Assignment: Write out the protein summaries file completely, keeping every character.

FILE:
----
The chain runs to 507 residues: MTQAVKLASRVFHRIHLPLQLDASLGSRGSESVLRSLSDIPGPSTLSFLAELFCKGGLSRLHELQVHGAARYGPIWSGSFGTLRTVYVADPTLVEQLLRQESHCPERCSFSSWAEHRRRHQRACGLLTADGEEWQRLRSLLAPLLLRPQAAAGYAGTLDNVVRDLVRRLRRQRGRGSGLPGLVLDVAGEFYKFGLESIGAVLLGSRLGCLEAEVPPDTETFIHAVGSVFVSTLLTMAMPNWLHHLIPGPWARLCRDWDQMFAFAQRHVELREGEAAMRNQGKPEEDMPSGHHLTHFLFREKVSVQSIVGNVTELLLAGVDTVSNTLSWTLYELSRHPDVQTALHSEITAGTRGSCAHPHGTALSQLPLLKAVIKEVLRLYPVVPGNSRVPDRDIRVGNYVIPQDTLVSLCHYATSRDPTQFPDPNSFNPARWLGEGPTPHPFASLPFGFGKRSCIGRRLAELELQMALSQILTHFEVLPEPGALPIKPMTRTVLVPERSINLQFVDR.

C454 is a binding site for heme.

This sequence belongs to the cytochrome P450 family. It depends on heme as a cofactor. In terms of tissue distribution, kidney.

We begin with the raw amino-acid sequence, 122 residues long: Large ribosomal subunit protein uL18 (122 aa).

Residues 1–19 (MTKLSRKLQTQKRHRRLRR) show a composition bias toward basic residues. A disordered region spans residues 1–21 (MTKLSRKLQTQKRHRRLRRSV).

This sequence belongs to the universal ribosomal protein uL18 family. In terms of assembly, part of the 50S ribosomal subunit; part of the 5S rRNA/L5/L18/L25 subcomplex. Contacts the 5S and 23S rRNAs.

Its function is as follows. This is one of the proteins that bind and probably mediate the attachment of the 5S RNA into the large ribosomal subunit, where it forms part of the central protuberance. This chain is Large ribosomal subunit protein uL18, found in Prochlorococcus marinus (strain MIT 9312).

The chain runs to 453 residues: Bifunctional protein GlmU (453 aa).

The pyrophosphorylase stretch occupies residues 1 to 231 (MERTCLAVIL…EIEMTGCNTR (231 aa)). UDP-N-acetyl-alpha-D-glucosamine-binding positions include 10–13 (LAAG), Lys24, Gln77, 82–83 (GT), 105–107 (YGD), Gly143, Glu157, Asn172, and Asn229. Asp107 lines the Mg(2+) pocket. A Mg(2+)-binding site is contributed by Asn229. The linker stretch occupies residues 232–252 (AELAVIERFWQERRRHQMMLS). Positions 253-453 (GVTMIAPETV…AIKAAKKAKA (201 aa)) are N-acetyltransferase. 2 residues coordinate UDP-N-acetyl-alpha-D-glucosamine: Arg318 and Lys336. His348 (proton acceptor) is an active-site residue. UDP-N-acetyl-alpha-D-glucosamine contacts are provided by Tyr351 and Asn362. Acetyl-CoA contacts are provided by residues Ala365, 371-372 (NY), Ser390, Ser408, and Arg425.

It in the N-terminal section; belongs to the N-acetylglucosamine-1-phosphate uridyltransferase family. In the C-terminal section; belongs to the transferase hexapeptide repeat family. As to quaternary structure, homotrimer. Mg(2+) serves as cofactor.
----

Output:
The chain runs to 507 residues: MTQAVKLASRVFHRIHLPLQLDASLGSRGSESVLRSLSDIPGPSTLSFLAELFCKGGLSRLHELQVHGAARYGPIWSGSFGTLRTVYVADPTLVEQLLRQESHCPERCSFSSWAEHRRRHQRACGLLTADGEEWQRLRSLLAPLLLRPQAAAGYAGTLDNVVRDLVRRLRRQRGRGSGLPGLVLDVAGEFYKFGLESIGAVLLGSRLGCLEAEVPPDTETFIHAVGSVFVSTLLTMAMPNWLHHLIPGPWARLCRDWDQMFAFAQRHVELREGEAAMRNQGKPEEDMPSGHHLTHFLFREKVSVQSIVGNVTELLLAGVDTVSNTLSWTLYELSRHPDVQTALHSEITAGTRGSCAHPHGTALSQLPLLKAVIKEVLRLYPVVPGNSRVPDRDIRVGNYVIPQDTLVSLCHYATSRDPTQFPDPNSFNPARWLGEGPTPHPFASLPFGFGKRSCIGRRLAELELQMALSQILTHFEVLPEPGALPIKPMTRTVLVPERSINLQFVDR.

C454 is a binding site for heme.

This sequence belongs to the cytochrome P450 family. It depends on heme as a cofactor. In terms of tissue distribution, kidney.

We begin with the raw amino-acid sequence, 122 residues long: Large ribosomal subunit protein uL18 (122 aa).

Residues 1–19 (MTKLSRKLQTQKRHRRLRR) show a composition bias toward basic residues. A disordered region spans residues 1–21 (MTKLSRKLQTQKRHRRLRRSV).

This sequence belongs to the universal ribosomal protein uL18 family. In terms of assembly, part of the 50S ribosomal subunit; part of the 5S rRNA/L5/L18/L25 subcomplex. Contacts the 5S and 23S rRNAs.

Its function is as follows. This is one of the proteins that bind and probably mediate the attachment of the 5S RNA into the large ribosomal subunit, where it forms part of the central protuberance. This chain is Large ribosomal subunit protein uL18, found in Prochlorococcus marinus (strain MIT 9312).

The chain runs to 453 residues: Bifunctional protein GlmU (453 aa).

The pyrophosphorylase stretch occupies residues 1 to 231 (MERTCLAVIL…EIEMTGCNTR (231 aa)). UDP-N-acetyl-alpha-D-glucosamine-binding positions include 10–13 (LAAG), Lys24, Gln77, 82–83 (GT), 105–107 (YGD), Gly143, Glu157, Asn172, and Asn229. Asp107 lines the Mg(2+) pocket. A Mg(2+)-binding site is contributed by Asn229. The linker stretch occupies residues 232–252 (AELAVIERFWQERRRHQMMLS). Positions 253-453 (GVTMIAPETV…AIKAAKKAKA (201 aa)) are N-acetyltransferase. 2 residues coordinate UDP-N-acetyl-alpha-D-glucosamine: Arg318 and Lys336. His348 (proton acceptor) is an active-site residue. UDP-N-acetyl-alpha-D-glucosamine contacts are provided by Tyr351 and Asn362. Acetyl-CoA contacts are provided by residues Ala365, 371-372 (NY), Ser390, Ser408, and Arg425.

It in the N-terminal section; belongs to the N-acetylglucosamine-1-phosphate uridyltransferase family. In the C-terminal section; belongs to the transferase hexapeptide repeat family. As to quaternary structure, homotrimer. Mg(2+) serves as cofactor.